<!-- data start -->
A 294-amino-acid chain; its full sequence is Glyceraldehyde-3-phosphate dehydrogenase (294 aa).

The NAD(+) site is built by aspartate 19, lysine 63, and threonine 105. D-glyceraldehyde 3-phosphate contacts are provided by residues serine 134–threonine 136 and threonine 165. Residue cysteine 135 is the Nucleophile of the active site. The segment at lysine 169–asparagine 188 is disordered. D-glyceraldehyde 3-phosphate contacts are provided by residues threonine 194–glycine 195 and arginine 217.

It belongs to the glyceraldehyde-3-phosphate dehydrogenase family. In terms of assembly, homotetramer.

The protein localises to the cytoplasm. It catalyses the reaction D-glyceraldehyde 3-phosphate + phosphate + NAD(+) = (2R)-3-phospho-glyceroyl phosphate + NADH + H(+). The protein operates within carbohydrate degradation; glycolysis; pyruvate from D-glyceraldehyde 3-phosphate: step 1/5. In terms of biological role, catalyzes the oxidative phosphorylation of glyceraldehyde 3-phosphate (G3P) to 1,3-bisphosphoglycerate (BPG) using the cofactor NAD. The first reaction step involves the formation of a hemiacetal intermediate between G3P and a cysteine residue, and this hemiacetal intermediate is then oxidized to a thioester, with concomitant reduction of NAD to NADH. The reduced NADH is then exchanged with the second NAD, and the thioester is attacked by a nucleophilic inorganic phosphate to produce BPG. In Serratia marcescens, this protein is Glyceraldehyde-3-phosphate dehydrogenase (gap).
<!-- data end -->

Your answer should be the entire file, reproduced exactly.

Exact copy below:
A 294-amino-acid chain; its full sequence is Glyceraldehyde-3-phosphate dehydrogenase (294 aa).

The NAD(+) site is built by aspartate 19, lysine 63, and threonine 105. D-glyceraldehyde 3-phosphate contacts are provided by residues serine 134–threonine 136 and threonine 165. Residue cysteine 135 is the Nucleophile of the active site. The segment at lysine 169–asparagine 188 is disordered. D-glyceraldehyde 3-phosphate contacts are provided by residues threonine 194–glycine 195 and arginine 217.

It belongs to the glyceraldehyde-3-phosphate dehydrogenase family. In terms of assembly, homotetramer.

The protein localises to the cytoplasm. It catalyses the reaction D-glyceraldehyde 3-phosphate + phosphate + NAD(+) = (2R)-3-phospho-glyceroyl phosphate + NADH + H(+). The protein operates within carbohydrate degradation; glycolysis; pyruvate from D-glyceraldehyde 3-phosphate: step 1/5. In terms of biological role, catalyzes the oxidative phosphorylation of glyceraldehyde 3-phosphate (G3P) to 1,3-bisphosphoglycerate (BPG) using the cofactor NAD. The first reaction step involves the formation of a hemiacetal intermediate between G3P and a cysteine residue, and this hemiacetal intermediate is then oxidized to a thioester, with concomitant reduction of NAD to NADH. The reduced NADH is then exchanged with the second NAD, and the thioester is attacked by a nucleophilic inorganic phosphate to produce BPG. In Serratia marcescens, this protein is Glyceraldehyde-3-phosphate dehydrogenase (gap).